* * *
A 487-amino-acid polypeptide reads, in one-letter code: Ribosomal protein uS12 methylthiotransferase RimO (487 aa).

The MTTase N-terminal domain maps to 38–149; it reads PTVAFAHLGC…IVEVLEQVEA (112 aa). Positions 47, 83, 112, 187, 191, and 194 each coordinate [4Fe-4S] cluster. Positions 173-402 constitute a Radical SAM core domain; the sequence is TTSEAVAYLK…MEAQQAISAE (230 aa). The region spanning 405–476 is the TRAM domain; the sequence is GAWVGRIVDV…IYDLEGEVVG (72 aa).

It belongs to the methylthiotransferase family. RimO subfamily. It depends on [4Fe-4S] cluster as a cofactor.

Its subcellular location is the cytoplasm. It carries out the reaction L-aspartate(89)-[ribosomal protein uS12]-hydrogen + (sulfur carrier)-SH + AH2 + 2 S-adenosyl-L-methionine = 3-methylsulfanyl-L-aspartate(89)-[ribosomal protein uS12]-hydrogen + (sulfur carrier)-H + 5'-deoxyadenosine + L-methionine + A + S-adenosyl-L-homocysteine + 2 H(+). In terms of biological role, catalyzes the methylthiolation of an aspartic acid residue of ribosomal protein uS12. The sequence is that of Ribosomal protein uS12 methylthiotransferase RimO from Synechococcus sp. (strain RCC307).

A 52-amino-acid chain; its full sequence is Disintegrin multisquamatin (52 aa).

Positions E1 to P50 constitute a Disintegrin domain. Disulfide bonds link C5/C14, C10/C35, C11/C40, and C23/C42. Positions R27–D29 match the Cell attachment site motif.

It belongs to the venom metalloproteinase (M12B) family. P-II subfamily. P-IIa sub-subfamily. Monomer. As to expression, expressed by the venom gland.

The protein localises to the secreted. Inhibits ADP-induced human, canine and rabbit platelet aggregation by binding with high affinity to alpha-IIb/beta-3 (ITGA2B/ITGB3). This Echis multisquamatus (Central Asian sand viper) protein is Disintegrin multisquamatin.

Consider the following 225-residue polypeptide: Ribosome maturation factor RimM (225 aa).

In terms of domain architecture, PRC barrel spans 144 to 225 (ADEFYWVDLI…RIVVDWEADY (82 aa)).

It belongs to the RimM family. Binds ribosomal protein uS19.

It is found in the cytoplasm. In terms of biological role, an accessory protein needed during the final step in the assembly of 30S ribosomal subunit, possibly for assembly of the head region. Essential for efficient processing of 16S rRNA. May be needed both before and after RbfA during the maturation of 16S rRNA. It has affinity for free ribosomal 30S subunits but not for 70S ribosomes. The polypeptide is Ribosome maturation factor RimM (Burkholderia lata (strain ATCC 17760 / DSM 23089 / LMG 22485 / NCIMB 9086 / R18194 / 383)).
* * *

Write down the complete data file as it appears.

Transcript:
A 487-amino-acid polypeptide reads, in one-letter code: Ribosomal protein uS12 methylthiotransferase RimO (487 aa).

The MTTase N-terminal domain maps to 38–149; it reads PTVAFAHLGC…IVEVLEQVEA (112 aa). Positions 47, 83, 112, 187, 191, and 194 each coordinate [4Fe-4S] cluster. Positions 173-402 constitute a Radical SAM core domain; the sequence is TTSEAVAYLK…MEAQQAISAE (230 aa). The region spanning 405–476 is the TRAM domain; the sequence is GAWVGRIVDV…IYDLEGEVVG (72 aa).

It belongs to the methylthiotransferase family. RimO subfamily. It depends on [4Fe-4S] cluster as a cofactor.

Its subcellular location is the cytoplasm. It carries out the reaction L-aspartate(89)-[ribosomal protein uS12]-hydrogen + (sulfur carrier)-SH + AH2 + 2 S-adenosyl-L-methionine = 3-methylsulfanyl-L-aspartate(89)-[ribosomal protein uS12]-hydrogen + (sulfur carrier)-H + 5'-deoxyadenosine + L-methionine + A + S-adenosyl-L-homocysteine + 2 H(+). In terms of biological role, catalyzes the methylthiolation of an aspartic acid residue of ribosomal protein uS12. The sequence is that of Ribosomal protein uS12 methylthiotransferase RimO from Synechococcus sp. (strain RCC307).

A 52-amino-acid chain; its full sequence is Disintegrin multisquamatin (52 aa).

Positions E1 to P50 constitute a Disintegrin domain. Disulfide bonds link C5/C14, C10/C35, C11/C40, and C23/C42. Positions R27–D29 match the Cell attachment site motif.

It belongs to the venom metalloproteinase (M12B) family. P-II subfamily. P-IIa sub-subfamily. Monomer. As to expression, expressed by the venom gland.

The protein localises to the secreted. Inhibits ADP-induced human, canine and rabbit platelet aggregation by binding with high affinity to alpha-IIb/beta-3 (ITGA2B/ITGB3). This Echis multisquamatus (Central Asian sand viper) protein is Disintegrin multisquamatin.

Consider the following 225-residue polypeptide: Ribosome maturation factor RimM (225 aa).

In terms of domain architecture, PRC barrel spans 144 to 225 (ADEFYWVDLI…RIVVDWEADY (82 aa)).

It belongs to the RimM family. Binds ribosomal protein uS19.

It is found in the cytoplasm. In terms of biological role, an accessory protein needed during the final step in the assembly of 30S ribosomal subunit, possibly for assembly of the head region. Essential for efficient processing of 16S rRNA. May be needed both before and after RbfA during the maturation of 16S rRNA. It has affinity for free ribosomal 30S subunits but not for 70S ribosomes. The polypeptide is Ribosome maturation factor RimM (Burkholderia lata (strain ATCC 17760 / DSM 23089 / LMG 22485 / NCIMB 9086 / R18194 / 383)).